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#326575 05/28/13 08:01 AM
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Recent posts have discussed the material used in gun action bodies. Some time ago I was shown the action of a good quality self opening 12G box lock ejector by a well known London maker. The gun showed normal English proof marks. Cast in the water table of the gun were the words, "Cast Iron". The action was likely cast and processed into Malleable Iron ,a material that has ductility and good tensile strength . I think that the use of cast material was likely a cost reduction effort by the maker. Issues with cast iron are; welding is very difficult and case hardening is not recommended.
Has any one else encountered this type of Action material?

Last edited by Roy Hebbes; 05/28/13 12:43 PM.

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As I remember Ithaca made some low end double guns using malleable iron recevers. If I remember corretly malleabl iron was used on Nitro Specials and perhaps Western Long Range models.

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cpa Offline
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Didn't the the Marlin 90 O/U use iron receivers?

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I think one of my old Crescent guns had a "Cast Steel" marking. I don't know if they blurred the line between cast iron and cast steel, but it wouldn't surprise me.

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Chuck: "Cast steel" usually refers to the Huntsman hot-rolled crucible steel process of 1742 used to make farm implements. To form a pipe or barrel, a sheet was folded over a mandrel and the long edge hammer welded. A more modern use refers to the Bessemer process of 1856 for converting pig iron to steel. It preceded modern fluid steel. I don't know the difference from Remington's 'Decarbonized Steel'.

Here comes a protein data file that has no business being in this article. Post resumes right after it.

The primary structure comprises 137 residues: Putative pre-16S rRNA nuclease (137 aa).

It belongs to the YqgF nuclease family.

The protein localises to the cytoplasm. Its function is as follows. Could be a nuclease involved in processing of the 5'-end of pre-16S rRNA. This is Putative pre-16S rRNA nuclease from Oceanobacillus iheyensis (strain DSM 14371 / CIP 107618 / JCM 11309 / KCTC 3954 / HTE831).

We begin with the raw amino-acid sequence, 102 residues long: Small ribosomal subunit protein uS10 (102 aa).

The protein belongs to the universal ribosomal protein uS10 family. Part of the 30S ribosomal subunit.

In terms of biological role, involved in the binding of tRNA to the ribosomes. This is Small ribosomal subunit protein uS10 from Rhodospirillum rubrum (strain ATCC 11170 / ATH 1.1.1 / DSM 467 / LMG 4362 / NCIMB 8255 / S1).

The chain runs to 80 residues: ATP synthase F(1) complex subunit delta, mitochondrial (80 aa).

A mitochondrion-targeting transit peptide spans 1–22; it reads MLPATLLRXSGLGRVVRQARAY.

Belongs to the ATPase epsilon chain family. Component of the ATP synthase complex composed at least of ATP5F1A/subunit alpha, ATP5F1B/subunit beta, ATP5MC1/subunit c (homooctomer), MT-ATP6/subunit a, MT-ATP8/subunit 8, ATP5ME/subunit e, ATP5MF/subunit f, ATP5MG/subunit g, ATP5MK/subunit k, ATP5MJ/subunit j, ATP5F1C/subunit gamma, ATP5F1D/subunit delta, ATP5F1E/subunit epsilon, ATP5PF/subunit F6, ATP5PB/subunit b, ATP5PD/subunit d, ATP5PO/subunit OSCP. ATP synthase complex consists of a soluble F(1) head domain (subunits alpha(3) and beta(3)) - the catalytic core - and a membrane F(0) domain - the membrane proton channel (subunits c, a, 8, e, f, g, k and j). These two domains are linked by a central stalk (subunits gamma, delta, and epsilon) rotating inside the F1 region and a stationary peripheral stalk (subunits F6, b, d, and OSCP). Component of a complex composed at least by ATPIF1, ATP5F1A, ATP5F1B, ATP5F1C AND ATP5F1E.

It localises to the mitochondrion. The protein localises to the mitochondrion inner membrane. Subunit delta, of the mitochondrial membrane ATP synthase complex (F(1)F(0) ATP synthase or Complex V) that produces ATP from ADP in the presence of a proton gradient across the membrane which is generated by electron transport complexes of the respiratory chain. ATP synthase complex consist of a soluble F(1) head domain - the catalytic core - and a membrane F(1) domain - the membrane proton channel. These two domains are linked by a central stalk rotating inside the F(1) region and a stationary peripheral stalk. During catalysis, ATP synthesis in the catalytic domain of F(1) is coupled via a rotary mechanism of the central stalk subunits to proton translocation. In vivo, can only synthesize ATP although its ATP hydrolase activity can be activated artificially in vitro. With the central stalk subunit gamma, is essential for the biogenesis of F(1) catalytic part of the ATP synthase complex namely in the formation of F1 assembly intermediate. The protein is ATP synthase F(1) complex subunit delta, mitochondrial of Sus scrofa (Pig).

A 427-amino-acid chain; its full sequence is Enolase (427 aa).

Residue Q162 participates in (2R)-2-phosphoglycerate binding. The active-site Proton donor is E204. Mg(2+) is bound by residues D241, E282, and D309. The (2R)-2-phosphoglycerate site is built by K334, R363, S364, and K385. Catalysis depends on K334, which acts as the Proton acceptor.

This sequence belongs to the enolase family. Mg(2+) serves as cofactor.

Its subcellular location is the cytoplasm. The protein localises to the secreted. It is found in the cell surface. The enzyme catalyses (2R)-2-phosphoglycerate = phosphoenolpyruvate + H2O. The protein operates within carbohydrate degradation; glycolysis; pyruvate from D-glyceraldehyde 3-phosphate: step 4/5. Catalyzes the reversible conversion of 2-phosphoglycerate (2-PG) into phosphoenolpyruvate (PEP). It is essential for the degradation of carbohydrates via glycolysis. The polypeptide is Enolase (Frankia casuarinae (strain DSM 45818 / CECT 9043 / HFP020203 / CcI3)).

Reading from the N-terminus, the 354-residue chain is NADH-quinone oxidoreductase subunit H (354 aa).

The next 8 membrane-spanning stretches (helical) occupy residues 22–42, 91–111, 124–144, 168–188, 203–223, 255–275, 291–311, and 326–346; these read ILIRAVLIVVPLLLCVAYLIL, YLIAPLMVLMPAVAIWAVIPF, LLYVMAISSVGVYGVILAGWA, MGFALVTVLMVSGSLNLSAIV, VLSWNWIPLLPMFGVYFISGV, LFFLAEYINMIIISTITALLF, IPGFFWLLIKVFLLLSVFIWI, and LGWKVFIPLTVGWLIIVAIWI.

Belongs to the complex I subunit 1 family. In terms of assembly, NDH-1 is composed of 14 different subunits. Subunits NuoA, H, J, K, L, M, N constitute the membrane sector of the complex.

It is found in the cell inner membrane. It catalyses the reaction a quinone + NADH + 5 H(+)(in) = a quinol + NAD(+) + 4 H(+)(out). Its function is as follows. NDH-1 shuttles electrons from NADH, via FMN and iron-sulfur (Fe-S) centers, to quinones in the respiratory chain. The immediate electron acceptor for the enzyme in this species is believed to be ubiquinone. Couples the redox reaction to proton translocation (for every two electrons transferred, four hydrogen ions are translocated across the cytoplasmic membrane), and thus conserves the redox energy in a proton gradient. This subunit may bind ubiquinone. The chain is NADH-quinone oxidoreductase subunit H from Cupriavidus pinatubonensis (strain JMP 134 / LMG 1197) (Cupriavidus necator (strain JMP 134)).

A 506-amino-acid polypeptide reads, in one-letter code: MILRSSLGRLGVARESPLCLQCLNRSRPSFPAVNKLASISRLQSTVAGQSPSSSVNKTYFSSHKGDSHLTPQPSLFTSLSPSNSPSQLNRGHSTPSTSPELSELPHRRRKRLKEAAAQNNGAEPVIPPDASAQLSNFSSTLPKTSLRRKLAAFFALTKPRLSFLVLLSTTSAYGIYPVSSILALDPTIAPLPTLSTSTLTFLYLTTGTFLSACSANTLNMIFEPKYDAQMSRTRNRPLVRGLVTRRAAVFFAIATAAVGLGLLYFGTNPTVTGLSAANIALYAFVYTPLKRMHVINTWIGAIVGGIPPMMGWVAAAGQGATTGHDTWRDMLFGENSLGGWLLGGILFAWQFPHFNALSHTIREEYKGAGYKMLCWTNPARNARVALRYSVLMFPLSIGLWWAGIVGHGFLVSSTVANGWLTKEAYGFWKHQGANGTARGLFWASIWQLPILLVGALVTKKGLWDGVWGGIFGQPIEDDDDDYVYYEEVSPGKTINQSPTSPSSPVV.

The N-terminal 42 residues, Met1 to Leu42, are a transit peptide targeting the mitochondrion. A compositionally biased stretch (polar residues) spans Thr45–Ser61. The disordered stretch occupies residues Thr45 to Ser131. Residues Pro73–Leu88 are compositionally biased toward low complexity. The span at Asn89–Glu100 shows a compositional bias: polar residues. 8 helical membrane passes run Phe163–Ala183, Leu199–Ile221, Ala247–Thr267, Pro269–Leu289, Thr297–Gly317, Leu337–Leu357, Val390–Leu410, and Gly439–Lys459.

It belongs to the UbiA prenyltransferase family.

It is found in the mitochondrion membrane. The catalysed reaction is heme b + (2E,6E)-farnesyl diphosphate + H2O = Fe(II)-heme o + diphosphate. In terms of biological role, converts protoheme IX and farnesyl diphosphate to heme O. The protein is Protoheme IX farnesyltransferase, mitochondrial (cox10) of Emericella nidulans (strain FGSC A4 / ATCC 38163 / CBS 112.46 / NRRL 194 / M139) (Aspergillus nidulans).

But folks called barrels pretty much whatever they wanted - T. Barker 'Daminated Steel' !????


Last edited by Drew Hause; 05/28/13 11:52 AM.
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Crescent single shot and Iver Johnson Champions as well- Castings from the cope and drag system will usually show a grainy surface- cannot be case hardened--


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Drew,
My Crescent marking likely refers to the method the final product (frame) was made. It's clear that the frame was cast when you view unmachined areas.

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Several makers experimented with cast actions . Churchill for example , later BSA's and Ruger shotguns appear to be all cast and many Italian and Spanish makers use a lot of cast parts .Trigger guards ,trigger plates ,triggers , tailpipes and forend irons have all been cast. Modern Miroku's also seem to have a lot of cast parts .Single barrels of all makes were cast .I once had several hammer gun actions that had been cast ,that is rough un-machined castings of hammer gun bodys I don't know who they were made for as I bought a job lot of old junk at an auction that these were with it .

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Ruger made/make most of, if not all their guns from the "lost wax" or "investment" casting method. The Browning(Miroku) 525 Sporting (Citori) that I have is an investment cast stainless steel frame, along with many of the bits in the action. Earlier Citori's were fully machined internally, and I would guess that meant they were either forged or billet (barstock) actions.

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Originally Posted By: cpa
Didn't the the Marlin 90 O/U use iron receivers?


YES!

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